Oregon OSHA Releases Proposed Temporary Workplace Safety Rules for COVID-19

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Oregon OSHA's Temporary Workplace Safety Rules were finalized on November 6. See our article here for the most up-to-date information.

By Christopher Morehead

On August 17, 2020, Oregon OSHA released its draft temporary rules aimed at addressing the COVID-19 pandemic. Oregon OSHA will accept public comment on the proposed rules through Monday, September 7, and will implement the temporary rules – which will remain in effect for at least 180 days – no later than September 14.

Notably, the proposal has three tiers of safety rules: (1) rules applicable to all Oregon workplaces; (2) additional rules for workplaces with a “heightened risk” of exposure (i.e., where an employee’s job activity requires them to be within six feet of another individual for longer than 15 minutes and includes direct touching of the individual – this includes such employees as tattoo artists, massage therapists, barbers, beauticians, etc.); and (3) additional rules for workplaces with an “exceptional risk” of exposure, which includes employees involved in direct patient care; aerosol-generating healthcare or post-mortem procedures; emergency first responder activities; handling material that is reasonably anticipated to be contaminated with COVID-19; or handling human remains or tissue specimens or laboratory cultures collected from individuals suspected or known to have COVID-19.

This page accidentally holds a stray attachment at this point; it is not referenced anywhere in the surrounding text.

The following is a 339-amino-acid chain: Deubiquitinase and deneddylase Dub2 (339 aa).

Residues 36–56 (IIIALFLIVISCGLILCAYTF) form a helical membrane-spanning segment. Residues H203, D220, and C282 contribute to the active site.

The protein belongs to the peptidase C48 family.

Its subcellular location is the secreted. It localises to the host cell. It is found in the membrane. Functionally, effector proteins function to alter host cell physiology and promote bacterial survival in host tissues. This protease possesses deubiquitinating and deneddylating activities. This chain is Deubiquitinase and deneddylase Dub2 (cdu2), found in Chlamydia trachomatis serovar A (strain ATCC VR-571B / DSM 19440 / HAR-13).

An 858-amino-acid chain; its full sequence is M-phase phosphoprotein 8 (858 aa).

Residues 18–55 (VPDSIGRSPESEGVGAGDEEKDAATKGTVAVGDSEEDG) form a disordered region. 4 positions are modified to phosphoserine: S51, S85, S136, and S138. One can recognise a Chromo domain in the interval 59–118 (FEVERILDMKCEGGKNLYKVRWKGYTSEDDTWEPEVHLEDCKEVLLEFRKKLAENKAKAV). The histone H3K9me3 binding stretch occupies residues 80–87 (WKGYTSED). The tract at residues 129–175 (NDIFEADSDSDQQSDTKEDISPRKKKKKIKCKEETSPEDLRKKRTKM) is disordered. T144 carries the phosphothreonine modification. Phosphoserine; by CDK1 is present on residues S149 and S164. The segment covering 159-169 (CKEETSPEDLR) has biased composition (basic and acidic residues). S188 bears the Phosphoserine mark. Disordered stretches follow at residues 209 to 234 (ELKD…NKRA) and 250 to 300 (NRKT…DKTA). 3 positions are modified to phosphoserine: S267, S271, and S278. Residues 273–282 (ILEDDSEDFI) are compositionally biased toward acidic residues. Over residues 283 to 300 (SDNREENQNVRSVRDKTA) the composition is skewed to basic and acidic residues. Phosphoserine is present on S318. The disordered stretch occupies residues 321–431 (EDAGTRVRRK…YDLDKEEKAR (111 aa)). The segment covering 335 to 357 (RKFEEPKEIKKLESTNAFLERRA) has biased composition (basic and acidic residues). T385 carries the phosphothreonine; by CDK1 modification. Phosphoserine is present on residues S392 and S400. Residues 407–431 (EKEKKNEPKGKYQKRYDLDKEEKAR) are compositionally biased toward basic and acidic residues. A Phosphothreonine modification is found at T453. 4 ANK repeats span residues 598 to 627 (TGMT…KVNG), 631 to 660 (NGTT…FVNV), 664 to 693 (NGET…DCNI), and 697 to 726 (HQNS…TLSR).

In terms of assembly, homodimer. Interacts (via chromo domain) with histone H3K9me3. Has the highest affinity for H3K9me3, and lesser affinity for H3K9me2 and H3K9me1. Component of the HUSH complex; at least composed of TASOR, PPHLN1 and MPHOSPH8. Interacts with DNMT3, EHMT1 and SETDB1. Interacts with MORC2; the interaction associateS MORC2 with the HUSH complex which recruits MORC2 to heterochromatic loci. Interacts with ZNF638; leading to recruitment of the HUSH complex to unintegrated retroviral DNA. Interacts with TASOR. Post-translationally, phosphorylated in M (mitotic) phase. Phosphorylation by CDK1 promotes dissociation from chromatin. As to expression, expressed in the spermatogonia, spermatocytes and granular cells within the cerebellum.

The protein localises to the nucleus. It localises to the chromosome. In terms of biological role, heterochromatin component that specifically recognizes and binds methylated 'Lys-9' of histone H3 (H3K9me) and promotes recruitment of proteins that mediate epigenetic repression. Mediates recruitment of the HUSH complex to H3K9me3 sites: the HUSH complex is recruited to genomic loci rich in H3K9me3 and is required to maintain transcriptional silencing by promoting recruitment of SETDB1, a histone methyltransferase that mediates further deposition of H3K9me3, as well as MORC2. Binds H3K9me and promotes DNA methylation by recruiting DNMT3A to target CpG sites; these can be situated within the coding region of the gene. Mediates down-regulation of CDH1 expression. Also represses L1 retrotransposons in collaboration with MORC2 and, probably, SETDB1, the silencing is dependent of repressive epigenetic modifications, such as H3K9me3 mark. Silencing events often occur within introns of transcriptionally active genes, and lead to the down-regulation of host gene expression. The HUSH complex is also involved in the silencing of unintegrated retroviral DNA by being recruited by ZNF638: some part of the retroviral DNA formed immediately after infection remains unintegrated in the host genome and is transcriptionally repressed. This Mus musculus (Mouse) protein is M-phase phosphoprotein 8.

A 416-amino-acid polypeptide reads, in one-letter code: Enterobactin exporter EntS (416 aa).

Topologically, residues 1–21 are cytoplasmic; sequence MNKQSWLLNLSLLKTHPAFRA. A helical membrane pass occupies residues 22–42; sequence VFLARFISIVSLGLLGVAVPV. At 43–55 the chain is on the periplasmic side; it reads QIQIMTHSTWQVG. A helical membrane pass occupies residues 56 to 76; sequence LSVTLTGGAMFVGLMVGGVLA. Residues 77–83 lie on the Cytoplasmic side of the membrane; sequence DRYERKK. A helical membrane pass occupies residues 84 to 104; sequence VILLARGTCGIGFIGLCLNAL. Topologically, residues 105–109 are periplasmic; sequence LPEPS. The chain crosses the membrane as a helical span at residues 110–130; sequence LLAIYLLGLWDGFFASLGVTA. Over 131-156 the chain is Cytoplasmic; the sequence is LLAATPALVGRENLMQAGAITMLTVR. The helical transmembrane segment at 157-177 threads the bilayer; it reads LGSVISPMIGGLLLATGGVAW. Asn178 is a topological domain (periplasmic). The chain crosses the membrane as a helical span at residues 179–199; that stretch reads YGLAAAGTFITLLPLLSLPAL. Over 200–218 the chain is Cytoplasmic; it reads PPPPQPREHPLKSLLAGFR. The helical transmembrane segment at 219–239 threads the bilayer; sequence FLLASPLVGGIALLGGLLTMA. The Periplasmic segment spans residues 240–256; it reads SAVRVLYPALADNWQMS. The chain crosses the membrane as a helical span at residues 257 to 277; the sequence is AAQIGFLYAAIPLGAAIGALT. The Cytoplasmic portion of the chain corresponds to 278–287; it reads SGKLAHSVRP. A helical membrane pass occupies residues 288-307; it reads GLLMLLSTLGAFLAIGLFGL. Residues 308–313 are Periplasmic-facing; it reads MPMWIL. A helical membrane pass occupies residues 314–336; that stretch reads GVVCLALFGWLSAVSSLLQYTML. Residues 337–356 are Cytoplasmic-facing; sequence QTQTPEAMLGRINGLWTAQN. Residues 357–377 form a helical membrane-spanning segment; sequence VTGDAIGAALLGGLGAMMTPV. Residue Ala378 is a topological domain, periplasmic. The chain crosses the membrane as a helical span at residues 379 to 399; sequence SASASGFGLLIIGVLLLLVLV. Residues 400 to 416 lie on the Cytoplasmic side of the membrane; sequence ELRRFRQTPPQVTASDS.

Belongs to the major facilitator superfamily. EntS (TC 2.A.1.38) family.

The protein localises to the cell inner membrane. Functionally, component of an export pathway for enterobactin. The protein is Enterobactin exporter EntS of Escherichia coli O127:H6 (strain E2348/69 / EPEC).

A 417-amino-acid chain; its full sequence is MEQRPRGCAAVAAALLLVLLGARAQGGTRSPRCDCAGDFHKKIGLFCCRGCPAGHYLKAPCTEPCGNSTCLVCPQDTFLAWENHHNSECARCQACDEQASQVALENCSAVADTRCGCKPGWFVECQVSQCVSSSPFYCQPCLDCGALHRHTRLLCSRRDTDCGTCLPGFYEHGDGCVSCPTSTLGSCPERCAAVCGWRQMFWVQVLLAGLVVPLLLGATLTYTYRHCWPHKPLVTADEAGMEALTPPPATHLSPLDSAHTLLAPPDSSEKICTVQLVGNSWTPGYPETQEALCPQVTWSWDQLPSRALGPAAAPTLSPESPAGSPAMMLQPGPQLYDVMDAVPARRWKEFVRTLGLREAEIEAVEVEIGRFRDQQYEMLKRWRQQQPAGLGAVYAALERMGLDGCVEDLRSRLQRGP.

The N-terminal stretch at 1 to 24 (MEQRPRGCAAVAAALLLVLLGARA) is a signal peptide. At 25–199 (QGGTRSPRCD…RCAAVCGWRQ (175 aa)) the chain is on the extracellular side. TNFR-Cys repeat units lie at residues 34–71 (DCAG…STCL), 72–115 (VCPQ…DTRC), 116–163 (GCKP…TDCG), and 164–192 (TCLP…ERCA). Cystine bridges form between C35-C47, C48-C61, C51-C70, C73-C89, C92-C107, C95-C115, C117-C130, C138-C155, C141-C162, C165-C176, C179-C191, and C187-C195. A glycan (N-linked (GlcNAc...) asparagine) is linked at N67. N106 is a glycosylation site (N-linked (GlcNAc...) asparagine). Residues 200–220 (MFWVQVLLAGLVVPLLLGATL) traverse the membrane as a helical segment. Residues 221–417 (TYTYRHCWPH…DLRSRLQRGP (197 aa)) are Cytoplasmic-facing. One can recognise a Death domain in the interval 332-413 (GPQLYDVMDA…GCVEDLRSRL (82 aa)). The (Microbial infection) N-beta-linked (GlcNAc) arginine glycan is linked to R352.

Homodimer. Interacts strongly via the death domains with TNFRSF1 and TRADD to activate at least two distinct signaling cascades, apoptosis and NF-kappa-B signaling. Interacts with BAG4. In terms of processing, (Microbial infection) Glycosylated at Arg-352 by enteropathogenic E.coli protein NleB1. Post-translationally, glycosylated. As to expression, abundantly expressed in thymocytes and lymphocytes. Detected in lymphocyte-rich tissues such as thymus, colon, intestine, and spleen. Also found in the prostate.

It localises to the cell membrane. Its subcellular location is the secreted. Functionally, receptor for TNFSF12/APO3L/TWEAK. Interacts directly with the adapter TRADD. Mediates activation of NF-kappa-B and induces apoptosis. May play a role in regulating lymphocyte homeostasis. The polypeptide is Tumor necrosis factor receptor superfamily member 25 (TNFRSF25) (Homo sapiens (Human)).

While the scope of this article is limited to the rules applicable to all Oregon employers, businesses that employ individuals who are at “heightened” or “exceptional” risk for exposure are encouraged to contact their employment counsel for additional guidance.

As a starting point, the proposed rules applicable to all Oregon workplaces generally reflect the requirements and recommendations previously released by the Oregon Health Authority. For example, employers must ensure that the work activities and workplace are designed to eliminate the need for workers to be within six feet of another individual unless the employer determines and can demonstrate that such separation is “not a practical option,” in which case the employer must ensure that face coverings are worn and that as much distance as practical is maintained between individuals.

Notably, the proposed rules state that the six-foot distancing requirement is met when the employees are separated from other individuals by “an impermeable barrier that creates a ‘droplet buffer’ that provides at least six feet in distances between the mouths of the affected individuals. Such a droplet buffer must be calculated using the shortest distance around or through gaps in the barrier.” The proposed rules go on to provide specific examples of how employers in various industries may calculate and implement an acceptable “impermeable barrier,” including employers with production line workers, retail workers, and bank tellers.